We’ve been watching a lot of Star Wars recently, and talking about Star Wars, and posing all manner of Jedi investigations into hypothetical Star-Wars related scenarios. Was Ahsoka Tano alive when Darth Vader saved Luke? If Yoda always has a green light saber, and Luke builds a green light saber when he becomes a Jedi, why does Obi-Wan have a blue one? Will Leia become a Jedi ghost when she dies? I would say that Walt drives the interest, except that Sam is just as into it, and really, our plunge began with a set of knock-off Lego figures we ordered in a fit of desperation last fall, to bribe Walt during toilet training. The bribes worked. Our very tiny universe corner of characters expanded to include Kashyyyk troopers, alien oboists, subsets of subsets of Clone Troopers, and of course, their origin stories and back stories, complete with annotations and fold-out inset illustrations. The young readers section of the local library has roughly six thousand Star Wars-related titles, all of which arrive into our home mangled and drawn across, with pages taped together, that is, when the books are there at all. Most of the time, they are checked out, on reserve, out with the book mobile. And yet, we always check. However full our wheeled cart with other picture books and board books we stoop to the low shelf of Easy Reader Fiction (J E LEGO, J E STAR WARS), full of new hope.
I know more about Star Wars than I ever meant to. But I don’t have comprehensive knowledge of Star Wars. This all became painfully clear as I toggled through the magnificent and idiosyncratic Star Wars Minute podcast. Star Wars Minute is just that: a Star Wars movie watched a minute at a time, with following commentary of ten to forty minutes by two mega-fan hosts talking with guests. The guests include Daily Show writers, New Yorker cartoonists, foppish literary types, tenured scientists, comedians, even the guy who draws Dork Tower. Which is to say, a whole lot of people who know a lot about Star Wars, in the way that I think I know a lot about growing corn in a planter box, or professional wrestling, or building a pretty decent X-Wing fighter out of spare parts from the Lego bin under the sofa. A lot of knowledge for everyday life, but much less than what might begin to pass as professional knowledge in the larger vocational world (or barring that, the world of amateur podcasting). Much as I love Star Wars, I can't begin to imagine loving it that much.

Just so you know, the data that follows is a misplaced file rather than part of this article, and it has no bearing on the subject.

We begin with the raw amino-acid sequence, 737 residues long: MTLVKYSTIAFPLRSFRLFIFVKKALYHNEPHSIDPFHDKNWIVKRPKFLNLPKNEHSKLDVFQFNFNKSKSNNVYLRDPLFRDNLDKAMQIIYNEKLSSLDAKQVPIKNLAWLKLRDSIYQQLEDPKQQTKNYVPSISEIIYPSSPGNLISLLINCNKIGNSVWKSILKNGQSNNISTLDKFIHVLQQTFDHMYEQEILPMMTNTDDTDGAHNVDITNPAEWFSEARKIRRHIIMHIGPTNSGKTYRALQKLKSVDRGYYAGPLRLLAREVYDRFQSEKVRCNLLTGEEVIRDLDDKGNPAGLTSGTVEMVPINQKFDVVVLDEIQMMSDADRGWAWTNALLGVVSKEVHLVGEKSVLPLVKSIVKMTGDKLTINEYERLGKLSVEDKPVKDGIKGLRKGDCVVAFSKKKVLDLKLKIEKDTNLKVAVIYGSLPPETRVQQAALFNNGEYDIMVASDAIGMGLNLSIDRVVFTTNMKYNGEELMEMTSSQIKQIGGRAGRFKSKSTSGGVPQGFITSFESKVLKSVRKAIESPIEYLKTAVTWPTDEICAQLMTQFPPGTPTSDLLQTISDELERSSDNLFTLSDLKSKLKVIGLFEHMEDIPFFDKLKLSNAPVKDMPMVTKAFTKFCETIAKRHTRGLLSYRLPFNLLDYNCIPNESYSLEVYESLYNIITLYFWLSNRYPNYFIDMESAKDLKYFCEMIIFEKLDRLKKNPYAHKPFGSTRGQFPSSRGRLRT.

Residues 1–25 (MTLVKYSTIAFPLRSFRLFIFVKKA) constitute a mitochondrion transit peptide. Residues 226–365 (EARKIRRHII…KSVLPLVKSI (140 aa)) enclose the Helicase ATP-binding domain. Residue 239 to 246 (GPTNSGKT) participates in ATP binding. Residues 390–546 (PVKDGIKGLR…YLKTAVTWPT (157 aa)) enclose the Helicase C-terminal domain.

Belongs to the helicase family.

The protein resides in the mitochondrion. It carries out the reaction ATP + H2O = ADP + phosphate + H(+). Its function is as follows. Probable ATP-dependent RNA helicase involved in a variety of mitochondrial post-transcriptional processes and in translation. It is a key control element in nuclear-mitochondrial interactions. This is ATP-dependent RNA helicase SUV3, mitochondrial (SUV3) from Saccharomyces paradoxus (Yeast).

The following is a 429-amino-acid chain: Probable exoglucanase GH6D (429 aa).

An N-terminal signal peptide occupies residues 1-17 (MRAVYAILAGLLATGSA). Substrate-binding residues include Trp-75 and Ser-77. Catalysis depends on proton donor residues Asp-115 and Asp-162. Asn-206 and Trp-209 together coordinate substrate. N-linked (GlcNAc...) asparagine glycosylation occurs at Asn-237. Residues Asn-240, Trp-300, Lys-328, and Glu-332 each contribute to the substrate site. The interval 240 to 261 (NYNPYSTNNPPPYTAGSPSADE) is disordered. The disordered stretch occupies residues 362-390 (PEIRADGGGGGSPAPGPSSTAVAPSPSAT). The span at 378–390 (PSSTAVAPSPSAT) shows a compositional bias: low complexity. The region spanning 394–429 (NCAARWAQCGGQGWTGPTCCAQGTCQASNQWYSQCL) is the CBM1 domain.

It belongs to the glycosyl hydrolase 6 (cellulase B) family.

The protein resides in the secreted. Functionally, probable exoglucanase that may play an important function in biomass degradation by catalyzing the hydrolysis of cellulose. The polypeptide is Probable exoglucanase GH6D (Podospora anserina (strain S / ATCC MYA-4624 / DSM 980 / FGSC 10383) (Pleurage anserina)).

A few weeks ago, at the rehearsal dinner for my friend Ben’s wedding, I sat next to a therapist. He was an uncle from Los Angeles. His practice was cognitive behavioral therapy, which is the model my therapist in Chicago uses, and so we got to talking pretty easily about his work. He had given a talk at a conference that week, in which he asked all of the assembled therapists to rank themselves by percentile. He knew from giving that talk previously that very few would say they were in the top 1%, 5%, even 10%. The therapists were too self-aware and polite to judge themselves so favorably. But he also knew that the majority would say they were somewhere around 70%: better than maybe two out of three other therapists in the room, which didn’t really work either. They couldn’t all be better than average. But how then to account for the inevitability of ever being merely an average therapist? Was it narcissism? Were they perhaps too good at reframing their own narratives to correct "errors in thinking such as overgeneralizing, magnifying negatives, minimizing positives and catastrophizing”?